Nabada component for those who like adrenaline! Go to the northern limit of Poti, to Rioni river; there are remains of a bridge but you can still cross it if you’re not scared… on the other side of the river there is a train track and a road leading to Kulevi oil station – cross it and after few meters you’re in the core zone… lots of flowers and grasses…


Germany - 10-Dec-22 -

Colchic Rainforests and Wetlands  by Mahuhe

I visited Mtirala National Park, which is located in the mountainous hinterland of the Adjarian coast and is one of the wettest places in Georgia. It is characterized mainly by its rainforest with many endemic species.

I took a taxi from Batumi. The road from Chakvi to the national park is paved throughout, passes a campsite and the national park administration, and ends at a restaurant. From there, there is a short hiking trail (about 5 km). First you have to pass the restaurant on the right. There is a small cable car over the river, which costs a small fee. The path then leads first along the river, past the high ropes course and then goes through the forest uphill to a waterfall. Back down the mountain there is then a detour to a small idyllic lake. The path is slippery and I recommend proper shoes. With the hike you only enter the edge of the national park - if you want to go deeper, you can also do a two-day tour with an overnight stay at a hut.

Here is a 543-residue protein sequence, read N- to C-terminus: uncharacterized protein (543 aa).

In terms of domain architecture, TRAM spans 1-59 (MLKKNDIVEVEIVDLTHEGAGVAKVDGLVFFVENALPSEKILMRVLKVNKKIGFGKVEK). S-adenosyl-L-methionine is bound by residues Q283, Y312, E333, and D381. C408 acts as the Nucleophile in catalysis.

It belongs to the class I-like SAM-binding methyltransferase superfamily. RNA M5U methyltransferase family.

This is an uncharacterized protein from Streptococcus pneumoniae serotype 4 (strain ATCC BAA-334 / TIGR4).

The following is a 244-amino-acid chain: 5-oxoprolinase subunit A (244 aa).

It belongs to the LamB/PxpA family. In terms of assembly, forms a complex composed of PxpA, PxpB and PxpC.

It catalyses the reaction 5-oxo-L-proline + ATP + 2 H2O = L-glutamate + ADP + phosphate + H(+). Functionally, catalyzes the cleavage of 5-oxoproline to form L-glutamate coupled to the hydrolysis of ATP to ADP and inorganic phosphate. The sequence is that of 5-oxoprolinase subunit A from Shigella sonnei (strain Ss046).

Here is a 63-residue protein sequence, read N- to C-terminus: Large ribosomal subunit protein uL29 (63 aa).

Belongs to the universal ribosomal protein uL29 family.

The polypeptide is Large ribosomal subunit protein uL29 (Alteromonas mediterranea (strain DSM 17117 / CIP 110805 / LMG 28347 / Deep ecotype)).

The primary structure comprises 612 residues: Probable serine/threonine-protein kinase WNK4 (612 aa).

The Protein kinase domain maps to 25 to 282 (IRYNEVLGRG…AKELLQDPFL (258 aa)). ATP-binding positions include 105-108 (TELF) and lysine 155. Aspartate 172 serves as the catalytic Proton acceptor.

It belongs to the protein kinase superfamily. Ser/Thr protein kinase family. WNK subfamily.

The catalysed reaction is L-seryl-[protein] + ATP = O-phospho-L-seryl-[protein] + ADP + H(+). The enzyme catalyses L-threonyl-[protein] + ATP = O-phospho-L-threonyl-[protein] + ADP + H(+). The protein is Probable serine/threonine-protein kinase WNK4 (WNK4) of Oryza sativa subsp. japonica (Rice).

The national park is an attraction for day trippers from Batumi. I arrived early and was therefore relatively alone, but on the way back I met whole tour groups. Also, just outside the national park, ziplines, quad tours and the like are offered to tourists. So if you want untouched nature, you have to hike deeper into the park. But for a first impression even the short hike was interesting - the rainforest is a strong contrast to the mountains of Svanetia and the steppes in eastern Georgia.